08 August 2014
In an important paper published August 8th 2014 in Human Reproduction, Prof Bruce Campbell and his team at the School of Medicine, Nottingham set out some exciting results on the restoration of fertility - the cryopreservation and transplantation of whole adult sheep ovaries. This is the first time that a whole organ from an adult large mammal has been successfully frozen, successfully transplanted and successfully produced immediate results.
Premature ovarian failure affects 1–2% of all women and is due to a number of causes such as genetic predisposition and cancer treatment - and this loss has serious clinical and psychological effects. Using a new method, a Planer controlled rate freezer and different post operative regimes, Prof Campbell restarted 100% of the ovarian function and produced high rates of natural fertility in his sheep: pregnancy rate 64%; live birth rate 29%.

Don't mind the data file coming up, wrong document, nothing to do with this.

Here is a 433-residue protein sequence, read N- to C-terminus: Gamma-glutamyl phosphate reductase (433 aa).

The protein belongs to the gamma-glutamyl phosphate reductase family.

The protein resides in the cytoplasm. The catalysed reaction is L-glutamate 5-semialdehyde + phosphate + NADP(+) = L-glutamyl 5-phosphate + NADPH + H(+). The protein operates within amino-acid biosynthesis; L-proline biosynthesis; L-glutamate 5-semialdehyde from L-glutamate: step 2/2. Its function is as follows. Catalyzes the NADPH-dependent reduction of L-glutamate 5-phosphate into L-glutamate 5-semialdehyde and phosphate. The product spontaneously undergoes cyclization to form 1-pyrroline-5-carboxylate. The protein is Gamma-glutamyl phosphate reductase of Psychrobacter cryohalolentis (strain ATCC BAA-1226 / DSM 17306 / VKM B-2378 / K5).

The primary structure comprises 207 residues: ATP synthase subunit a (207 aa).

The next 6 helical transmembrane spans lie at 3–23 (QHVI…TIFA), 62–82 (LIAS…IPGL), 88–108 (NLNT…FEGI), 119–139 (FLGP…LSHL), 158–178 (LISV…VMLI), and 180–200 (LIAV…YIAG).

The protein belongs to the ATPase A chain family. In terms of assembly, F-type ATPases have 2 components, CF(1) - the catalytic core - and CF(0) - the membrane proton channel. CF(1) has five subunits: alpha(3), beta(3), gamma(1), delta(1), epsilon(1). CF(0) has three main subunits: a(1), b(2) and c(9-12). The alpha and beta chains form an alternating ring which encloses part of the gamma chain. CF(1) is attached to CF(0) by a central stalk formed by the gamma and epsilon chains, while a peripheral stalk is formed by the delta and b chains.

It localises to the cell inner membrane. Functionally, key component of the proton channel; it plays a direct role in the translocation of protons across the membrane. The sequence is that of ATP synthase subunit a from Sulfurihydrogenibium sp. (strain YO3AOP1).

Freezing and subsequent transplantation require successful cryo-preservation of both the ovary and its vascular supply. Work to date has not been so successful; five years ago a delivery was made, but 545 days after transplantation. Additionally the follicular survival rate in the grafted ovaries was just 1.7%–7.6%. The Nottingham work involved adult sheep, rather than lambs, where ovaries are more typical of human ovaries but much harder to freeze and was immediately successful.
What the Nottingham team discovered was that the duration of cryo-protectant perfusion was highly significant and that the degree of this penetration - and the maintenance of post- operative vascular viability - were the critical determinants of success.